It's a quicker killer than obesity
It’s one thing to feel a little lonely on a Friday night because all of your friends are busy and it’s another when you feel like you have very few relationships or connections with other people so you feel chronically without companionship. That kind of deep loneliness can scar you so badly that colds feel more severe, you can’t remember much of your life as you age, or your heart winds up in such bad shape that it weakens. Seriously.
Researchers are imploring people across the world to form bonds with others so that they can stave off an early death which loneliness may be leading them to.
All the Lonely People
Loneliness is not just a feeling that you lack companionship, it’s a debilitating mood that can impact your life negatively; it can even hasten your death according to new scientific evidence. Professor of Psychology Dr. Julianne Holt-Lunstad and her team at the Brigham Young University looked at 148 studies about loneliness and concluded, “Being connected to others socially is widely considered a fundamental human need, crucial to both well-being and survival. Extreme examples show infants in custodial care who lack human contact fail to thrive and often die, and indeed, social isolation or solitary confinement has been used as a form of punishment. Yet an increasing portion of the US population now experiences isolation regularly.”
The researchers believed that social isolation raised a person’s risk of death by half. Obesity, also a social health epidemic, raises the risk of death by about 30%.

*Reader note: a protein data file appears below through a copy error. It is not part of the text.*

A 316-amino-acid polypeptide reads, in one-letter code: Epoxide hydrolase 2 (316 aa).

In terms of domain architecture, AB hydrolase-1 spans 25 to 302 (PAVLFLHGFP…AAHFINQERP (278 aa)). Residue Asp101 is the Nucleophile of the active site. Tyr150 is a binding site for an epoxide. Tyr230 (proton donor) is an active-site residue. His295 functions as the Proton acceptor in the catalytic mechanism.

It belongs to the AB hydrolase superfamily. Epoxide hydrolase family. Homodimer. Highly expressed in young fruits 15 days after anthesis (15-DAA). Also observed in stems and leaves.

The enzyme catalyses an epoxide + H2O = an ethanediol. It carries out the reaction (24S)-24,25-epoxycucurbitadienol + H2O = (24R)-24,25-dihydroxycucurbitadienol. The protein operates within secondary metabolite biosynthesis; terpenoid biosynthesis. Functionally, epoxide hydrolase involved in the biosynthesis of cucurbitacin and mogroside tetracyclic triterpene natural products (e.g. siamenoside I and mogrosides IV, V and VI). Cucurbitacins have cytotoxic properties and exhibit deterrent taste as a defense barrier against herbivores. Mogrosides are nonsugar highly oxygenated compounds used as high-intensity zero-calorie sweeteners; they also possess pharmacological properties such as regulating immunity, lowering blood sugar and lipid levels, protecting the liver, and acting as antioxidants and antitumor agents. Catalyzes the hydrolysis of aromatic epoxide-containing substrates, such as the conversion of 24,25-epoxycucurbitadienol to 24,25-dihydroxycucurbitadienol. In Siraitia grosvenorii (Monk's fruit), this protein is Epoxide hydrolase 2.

It also appears that the loneliness issue is not a uniquely American problem. Just to the north, Canadians are living alone in larger numbers than ever and may be experiencing similar issues.
North Americans aren’t the only ones feeling the pain of being critically lonely. A middle-aged social networking site in the UK called Granset conducted a study that revealed that 75% of older people in their countries are admittedly lonely and weren’t likely to talk about it. The Telegraph called the UK “the loneliness capital” because “its inhabitants [are] less likely overall to know their neighbours or have strong friendships than people anywhere else in the EU.”
Dr. Holt-Lunstad said the following about how loneliness can affect the body: “There is robust evidence that social isolation and loneliness significantly increase risk for premature mortality, and the magnitude of the risk exceeds that of many leading health indicators. With an increasing aging population, the effect on public health is only anticipated to increase. Indeed, many nations around the world now suggest we are facing a ‘loneliness epidemic.’ The challenge we face now is what can be done about it.”
When people are physically unwell, they report feeling far sicker than those who have a stronger social network of friends, families, and partners. Loneliness has been linked to high blood pressure, Alzheimer’s, and other such disorders.
Let’s End Loneliness
Some caring people in the UK began the Campaign to End Loneliness because they feel that this issue is actually costing taxpayers a lot of money as well as leaving people feeling terrible. They estimate that loneliness costs businesses $26 million annually due to sick days.
To further the research, Rice University in Texas conducted their own study that showed that lonely people are no more likely to catch a cold, but when they do they often feel worse and take more sick leave.
But we’re not just talking about older generations experiencing loneliness in record numbers; yet another study done by the Mental Health Foundation found that people from 18-34 were more likely to say they were lonely than people over the age of 55.